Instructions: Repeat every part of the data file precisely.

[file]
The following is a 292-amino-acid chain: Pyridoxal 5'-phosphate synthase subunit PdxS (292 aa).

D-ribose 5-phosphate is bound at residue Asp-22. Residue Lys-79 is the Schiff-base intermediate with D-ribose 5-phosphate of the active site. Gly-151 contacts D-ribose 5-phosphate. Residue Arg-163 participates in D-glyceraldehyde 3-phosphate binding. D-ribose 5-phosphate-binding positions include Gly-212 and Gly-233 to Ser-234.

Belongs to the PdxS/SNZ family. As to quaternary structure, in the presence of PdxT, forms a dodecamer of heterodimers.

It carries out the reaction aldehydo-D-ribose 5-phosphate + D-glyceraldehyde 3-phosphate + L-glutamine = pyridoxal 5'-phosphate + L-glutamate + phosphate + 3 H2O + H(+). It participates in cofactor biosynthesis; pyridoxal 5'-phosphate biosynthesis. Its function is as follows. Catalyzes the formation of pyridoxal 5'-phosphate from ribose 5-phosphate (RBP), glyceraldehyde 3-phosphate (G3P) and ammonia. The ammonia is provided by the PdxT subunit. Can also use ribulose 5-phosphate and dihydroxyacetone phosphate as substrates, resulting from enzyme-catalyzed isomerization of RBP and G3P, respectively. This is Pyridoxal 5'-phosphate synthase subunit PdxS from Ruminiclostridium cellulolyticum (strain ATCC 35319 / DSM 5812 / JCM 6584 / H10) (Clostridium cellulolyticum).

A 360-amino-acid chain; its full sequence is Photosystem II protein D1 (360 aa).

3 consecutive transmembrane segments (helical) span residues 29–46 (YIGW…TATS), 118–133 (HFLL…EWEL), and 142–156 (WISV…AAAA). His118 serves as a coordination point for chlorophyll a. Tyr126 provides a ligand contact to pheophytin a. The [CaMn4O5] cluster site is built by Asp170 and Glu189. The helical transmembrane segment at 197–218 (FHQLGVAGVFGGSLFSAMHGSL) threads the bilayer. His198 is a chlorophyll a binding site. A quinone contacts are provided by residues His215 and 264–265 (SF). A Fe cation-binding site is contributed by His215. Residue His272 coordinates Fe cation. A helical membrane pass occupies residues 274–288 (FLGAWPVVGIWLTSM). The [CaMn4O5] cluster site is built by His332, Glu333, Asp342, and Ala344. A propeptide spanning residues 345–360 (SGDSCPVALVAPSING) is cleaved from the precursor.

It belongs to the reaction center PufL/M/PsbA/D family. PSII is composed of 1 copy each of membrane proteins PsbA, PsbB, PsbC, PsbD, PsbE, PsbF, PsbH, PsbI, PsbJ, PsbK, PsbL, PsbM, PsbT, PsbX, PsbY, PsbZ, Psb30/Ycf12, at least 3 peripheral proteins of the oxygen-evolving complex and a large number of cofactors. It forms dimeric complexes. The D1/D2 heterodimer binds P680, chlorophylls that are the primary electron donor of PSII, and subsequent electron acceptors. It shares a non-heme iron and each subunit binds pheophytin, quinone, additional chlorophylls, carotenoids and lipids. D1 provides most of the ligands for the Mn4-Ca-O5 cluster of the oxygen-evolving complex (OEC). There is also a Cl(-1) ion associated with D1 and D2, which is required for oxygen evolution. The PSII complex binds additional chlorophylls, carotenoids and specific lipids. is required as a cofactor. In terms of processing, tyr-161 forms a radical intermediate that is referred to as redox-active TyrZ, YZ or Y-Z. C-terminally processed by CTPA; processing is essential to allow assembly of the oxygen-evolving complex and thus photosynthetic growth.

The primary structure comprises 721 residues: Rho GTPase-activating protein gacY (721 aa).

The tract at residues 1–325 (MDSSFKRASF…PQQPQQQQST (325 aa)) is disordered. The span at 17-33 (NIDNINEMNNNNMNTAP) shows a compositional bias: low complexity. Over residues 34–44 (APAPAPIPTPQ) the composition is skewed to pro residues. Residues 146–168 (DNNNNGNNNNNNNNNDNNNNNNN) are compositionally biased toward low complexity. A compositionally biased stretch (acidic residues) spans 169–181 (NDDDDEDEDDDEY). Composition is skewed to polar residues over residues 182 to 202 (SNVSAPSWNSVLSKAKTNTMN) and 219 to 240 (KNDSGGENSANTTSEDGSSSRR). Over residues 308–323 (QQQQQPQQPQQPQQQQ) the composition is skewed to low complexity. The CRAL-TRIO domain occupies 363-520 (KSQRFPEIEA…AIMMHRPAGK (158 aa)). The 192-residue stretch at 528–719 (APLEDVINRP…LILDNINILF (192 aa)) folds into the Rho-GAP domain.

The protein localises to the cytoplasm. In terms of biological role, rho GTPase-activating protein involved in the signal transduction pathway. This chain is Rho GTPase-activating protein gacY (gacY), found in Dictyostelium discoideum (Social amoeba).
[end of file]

The following is a 292-amino-acid chain: Pyridoxal 5'-phosphate synthase subunit PdxS (292 aa).

D-ribose 5-phosphate is bound at residue Asp-22. Residue Lys-79 is the Schiff-base intermediate with D-ribose 5-phosphate of the active site. Gly-151 contacts D-ribose 5-phosphate. Residue Arg-163 participates in D-glyceraldehyde 3-phosphate binding. D-ribose 5-phosphate-binding positions include Gly-212 and Gly-233 to Ser-234.

Belongs to the PdxS/SNZ family. As to quaternary structure, in the presence of PdxT, forms a dodecamer of heterodimers.

It carries out the reaction aldehydo-D-ribose 5-phosphate + D-glyceraldehyde 3-phosphate + L-glutamine = pyridoxal 5'-phosphate + L-glutamate + phosphate + 3 H2O + H(+). It participates in cofactor biosynthesis; pyridoxal 5'-phosphate biosynthesis. Its function is as follows. Catalyzes the formation of pyridoxal 5'-phosphate from ribose 5-phosphate (RBP), glyceraldehyde 3-phosphate (G3P) and ammonia. The ammonia is provided by the PdxT subunit. Can also use ribulose 5-phosphate and dihydroxyacetone phosphate as substrates, resulting from enzyme-catalyzed isomerization of RBP and G3P, respectively. This is Pyridoxal 5'-phosphate synthase subunit PdxS from Ruminiclostridium cellulolyticum (strain ATCC 35319 / DSM 5812 / JCM 6584 / H10) (Clostridium cellulolyticum).

A 360-amino-acid chain; its full sequence is Photosystem II protein D1 (360 aa).

3 consecutive transmembrane segments (helical) span residues 29–46 (YIGW…TATS), 118–133 (HFLL…EWEL), and 142–156 (WISV…AAAA). His118 serves as a coordination point for chlorophyll a. Tyr126 provides a ligand contact to pheophytin a. The [CaMn4O5] cluster site is built by Asp170 and Glu189. The helical transmembrane segment at 197–218 (FHQLGVAGVFGGSLFSAMHGSL) threads the bilayer. His198 is a chlorophyll a binding site. A quinone contacts are provided by residues His215 and 264–265 (SF). A Fe cation-binding site is contributed by His215. Residue His272 coordinates Fe cation. A helical membrane pass occupies residues 274–288 (FLGAWPVVGIWLTSM). The [CaMn4O5] cluster site is built by His332, Glu333, Asp342, and Ala344. A propeptide spanning residues 345–360 (SGDSCPVALVAPSING) is cleaved from the precursor.

It belongs to the reaction center PufL/M/PsbA/D family. PSII is composed of 1 copy each of membrane proteins PsbA, PsbB, PsbC, PsbD, PsbE, PsbF, PsbH, PsbI, PsbJ, PsbK, PsbL, PsbM, PsbT, PsbX, PsbY, PsbZ, Psb30/Ycf12, at least 3 peripheral proteins of the oxygen-evolving complex and a large number of cofactors. It forms dimeric complexes. The D1/D2 heterodimer binds P680, chlorophylls that are the primary electron donor of PSII, and subsequent electron acceptors. It shares a non-heme iron and each subunit binds pheophytin, quinone, additional chlorophylls, carotenoids and lipids. D1 provides most of the ligands for the Mn4-Ca-O5 cluster of the oxygen-evolving complex (OEC). There is also a Cl(-1) ion associated with D1 and D2, which is required for oxygen evolution. The PSII complex binds additional chlorophylls, carotenoids and specific lipids. is required as a cofactor. In terms of processing, tyr-161 forms a radical intermediate that is referred to as redox-active TyrZ, YZ or Y-Z. C-terminally processed by CTPA; processing is essential to allow assembly of the oxygen-evolving complex and thus photosynthetic growth.

The primary structure comprises 721 residues: Rho GTPase-activating protein gacY (721 aa).

The tract at residues 1–325 (MDSSFKRASF…PQQPQQQQST (325 aa)) is disordered. The span at 17-33 (NIDNINEMNNNNMNTAP) shows a compositional bias: low complexity. Over residues 34–44 (APAPAPIPTPQ) the composition is skewed to pro residues. Residues 146–168 (DNNNNGNNNNNNNNNDNNNNNNN) are compositionally biased toward low complexity. A compositionally biased stretch (acidic residues) spans 169–181 (NDDDDEDEDDDEY). Composition is skewed to polar residues over residues 182 to 202 (SNVSAPSWNSVLSKAKTNTMN) and 219 to 240 (KNDSGGENSANTTSEDGSSSRR). Over residues 308–323 (QQQQQPQQPQQPQQQQ) the composition is skewed to low complexity. The CRAL-TRIO domain occupies 363-520 (KSQRFPEIEA…AIMMHRPAGK (158 aa)). The 192-residue stretch at 528–719 (APLEDVINRP…LILDNINILF (192 aa)) folds into the Rho-GAP domain.

The protein localises to the cytoplasm. In terms of biological role, rho GTPase-activating protein involved in the signal transduction pathway. This chain is Rho GTPase-activating protein gacY (gacY), found in Dictyostelium discoideum (Social amoeba).